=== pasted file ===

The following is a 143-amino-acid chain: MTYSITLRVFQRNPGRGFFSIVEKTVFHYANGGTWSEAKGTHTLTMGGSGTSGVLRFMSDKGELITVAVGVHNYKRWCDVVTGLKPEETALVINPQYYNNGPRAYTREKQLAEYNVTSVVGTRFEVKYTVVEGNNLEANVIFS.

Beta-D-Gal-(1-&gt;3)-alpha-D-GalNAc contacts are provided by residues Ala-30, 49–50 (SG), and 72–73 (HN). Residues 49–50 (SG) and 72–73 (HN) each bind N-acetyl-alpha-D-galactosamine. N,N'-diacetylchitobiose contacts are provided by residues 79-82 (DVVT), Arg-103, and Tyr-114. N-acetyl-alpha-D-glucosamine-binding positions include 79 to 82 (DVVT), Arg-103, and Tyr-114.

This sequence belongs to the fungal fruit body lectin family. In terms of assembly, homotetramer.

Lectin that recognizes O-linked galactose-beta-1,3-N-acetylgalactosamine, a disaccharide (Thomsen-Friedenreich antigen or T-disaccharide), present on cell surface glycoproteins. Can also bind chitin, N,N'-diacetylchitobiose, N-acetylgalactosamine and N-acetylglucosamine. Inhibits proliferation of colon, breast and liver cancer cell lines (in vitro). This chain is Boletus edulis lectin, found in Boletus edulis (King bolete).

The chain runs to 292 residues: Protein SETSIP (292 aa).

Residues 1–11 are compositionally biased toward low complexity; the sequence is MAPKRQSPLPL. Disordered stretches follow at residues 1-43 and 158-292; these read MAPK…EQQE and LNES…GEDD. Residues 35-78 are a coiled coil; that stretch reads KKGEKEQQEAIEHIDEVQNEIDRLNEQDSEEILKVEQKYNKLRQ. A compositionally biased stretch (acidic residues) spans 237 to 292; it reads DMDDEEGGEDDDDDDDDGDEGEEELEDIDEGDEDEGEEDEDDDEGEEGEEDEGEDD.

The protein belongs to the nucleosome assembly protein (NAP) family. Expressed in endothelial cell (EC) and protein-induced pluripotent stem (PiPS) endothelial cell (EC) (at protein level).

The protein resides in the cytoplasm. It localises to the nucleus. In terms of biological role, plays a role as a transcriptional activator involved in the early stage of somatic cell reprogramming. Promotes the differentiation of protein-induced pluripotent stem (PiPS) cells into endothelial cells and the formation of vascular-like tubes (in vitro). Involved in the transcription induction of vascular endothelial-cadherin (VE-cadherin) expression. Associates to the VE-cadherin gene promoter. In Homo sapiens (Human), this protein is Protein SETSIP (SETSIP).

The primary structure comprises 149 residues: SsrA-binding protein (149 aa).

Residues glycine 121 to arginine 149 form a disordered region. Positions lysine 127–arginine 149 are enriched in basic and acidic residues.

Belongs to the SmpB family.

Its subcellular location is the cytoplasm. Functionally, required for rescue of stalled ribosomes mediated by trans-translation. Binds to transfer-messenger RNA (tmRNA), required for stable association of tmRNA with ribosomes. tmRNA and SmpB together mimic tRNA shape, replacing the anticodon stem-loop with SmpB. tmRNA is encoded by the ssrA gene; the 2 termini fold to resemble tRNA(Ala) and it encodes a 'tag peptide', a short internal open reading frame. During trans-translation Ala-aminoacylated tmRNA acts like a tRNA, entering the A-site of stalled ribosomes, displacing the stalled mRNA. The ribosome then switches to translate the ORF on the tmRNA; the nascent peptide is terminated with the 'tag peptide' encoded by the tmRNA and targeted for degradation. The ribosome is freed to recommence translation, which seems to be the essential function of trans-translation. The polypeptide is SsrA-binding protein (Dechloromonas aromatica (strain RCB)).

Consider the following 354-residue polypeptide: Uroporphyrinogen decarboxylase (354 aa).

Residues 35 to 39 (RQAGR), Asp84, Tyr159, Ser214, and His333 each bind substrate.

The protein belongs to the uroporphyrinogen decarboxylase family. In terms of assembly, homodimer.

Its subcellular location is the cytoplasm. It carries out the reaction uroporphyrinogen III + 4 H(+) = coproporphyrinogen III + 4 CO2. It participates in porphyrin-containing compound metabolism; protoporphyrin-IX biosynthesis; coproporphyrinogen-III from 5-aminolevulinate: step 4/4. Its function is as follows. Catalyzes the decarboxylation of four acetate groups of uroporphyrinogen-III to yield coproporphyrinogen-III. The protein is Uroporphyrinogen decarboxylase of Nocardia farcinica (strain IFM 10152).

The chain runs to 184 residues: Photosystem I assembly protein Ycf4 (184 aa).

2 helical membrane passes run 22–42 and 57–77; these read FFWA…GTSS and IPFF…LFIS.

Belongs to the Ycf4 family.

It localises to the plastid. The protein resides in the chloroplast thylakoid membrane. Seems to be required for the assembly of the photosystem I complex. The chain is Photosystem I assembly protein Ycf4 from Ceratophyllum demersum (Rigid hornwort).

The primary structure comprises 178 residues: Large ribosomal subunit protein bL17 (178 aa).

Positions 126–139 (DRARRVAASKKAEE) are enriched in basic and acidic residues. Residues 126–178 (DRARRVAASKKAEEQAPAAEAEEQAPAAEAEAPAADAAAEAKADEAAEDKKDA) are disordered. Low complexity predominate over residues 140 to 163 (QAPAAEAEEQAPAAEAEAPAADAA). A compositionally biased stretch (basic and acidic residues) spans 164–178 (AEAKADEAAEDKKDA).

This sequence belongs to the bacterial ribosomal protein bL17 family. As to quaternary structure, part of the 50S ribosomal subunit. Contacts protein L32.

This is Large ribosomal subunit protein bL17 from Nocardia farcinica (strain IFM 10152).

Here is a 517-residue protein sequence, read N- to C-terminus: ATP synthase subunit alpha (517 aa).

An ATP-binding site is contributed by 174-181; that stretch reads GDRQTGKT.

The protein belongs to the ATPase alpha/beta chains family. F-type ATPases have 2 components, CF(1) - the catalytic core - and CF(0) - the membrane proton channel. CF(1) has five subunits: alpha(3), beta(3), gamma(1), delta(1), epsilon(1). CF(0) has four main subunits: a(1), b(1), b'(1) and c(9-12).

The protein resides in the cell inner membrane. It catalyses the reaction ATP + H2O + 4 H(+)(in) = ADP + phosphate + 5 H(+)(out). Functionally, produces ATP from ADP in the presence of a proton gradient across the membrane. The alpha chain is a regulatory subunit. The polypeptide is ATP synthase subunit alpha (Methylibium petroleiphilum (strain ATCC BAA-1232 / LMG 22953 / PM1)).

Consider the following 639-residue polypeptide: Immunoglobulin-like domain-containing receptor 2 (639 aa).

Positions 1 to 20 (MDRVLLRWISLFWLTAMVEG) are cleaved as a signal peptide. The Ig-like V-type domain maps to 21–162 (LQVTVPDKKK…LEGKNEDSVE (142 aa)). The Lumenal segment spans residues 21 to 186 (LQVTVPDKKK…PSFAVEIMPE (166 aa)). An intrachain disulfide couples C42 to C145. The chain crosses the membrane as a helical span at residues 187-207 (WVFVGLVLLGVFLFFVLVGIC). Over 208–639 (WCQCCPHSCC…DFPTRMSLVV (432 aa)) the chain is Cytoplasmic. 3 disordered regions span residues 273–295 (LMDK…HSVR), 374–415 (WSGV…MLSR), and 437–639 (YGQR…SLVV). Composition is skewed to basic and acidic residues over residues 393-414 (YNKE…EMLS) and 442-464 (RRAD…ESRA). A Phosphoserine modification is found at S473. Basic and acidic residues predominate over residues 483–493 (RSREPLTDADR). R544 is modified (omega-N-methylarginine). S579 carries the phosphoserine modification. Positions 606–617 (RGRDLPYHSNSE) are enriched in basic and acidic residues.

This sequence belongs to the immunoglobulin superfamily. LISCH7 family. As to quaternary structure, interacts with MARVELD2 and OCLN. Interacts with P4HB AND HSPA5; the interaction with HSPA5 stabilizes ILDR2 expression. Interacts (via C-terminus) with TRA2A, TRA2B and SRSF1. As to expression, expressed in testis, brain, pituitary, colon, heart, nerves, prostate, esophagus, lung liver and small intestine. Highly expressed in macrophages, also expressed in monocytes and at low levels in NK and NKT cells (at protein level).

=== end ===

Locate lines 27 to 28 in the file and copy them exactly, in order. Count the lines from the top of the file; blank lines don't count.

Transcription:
The protein belongs to the ATPase alpha/beta chains family. F-type ATPases have 2 components, CF(1) - the catalytic core - and CF(0) - the membrane proton channel. CF(1) has five subunits: alpha(3), beta(3), gamma(1), delta(1), epsilon(1). CF(0) has four main subunits: a(1), b(1), b'(1) and c(9-12).

The protein resides in the cell inner membrane. It catalyses the reaction ATP + H2O + 4 H(+)(in) = ADP + phosphate + 5 H(+)(out). Functionally, produces ATP from ADP in the presence of a proton gradient across the membrane. The alpha chain is a regulatory subunit. The polypeptide is ATP synthase subunit alpha (Methylibium petroleiphilum (strain ATCC BAA-1232 / LMG 22953 / PM1)).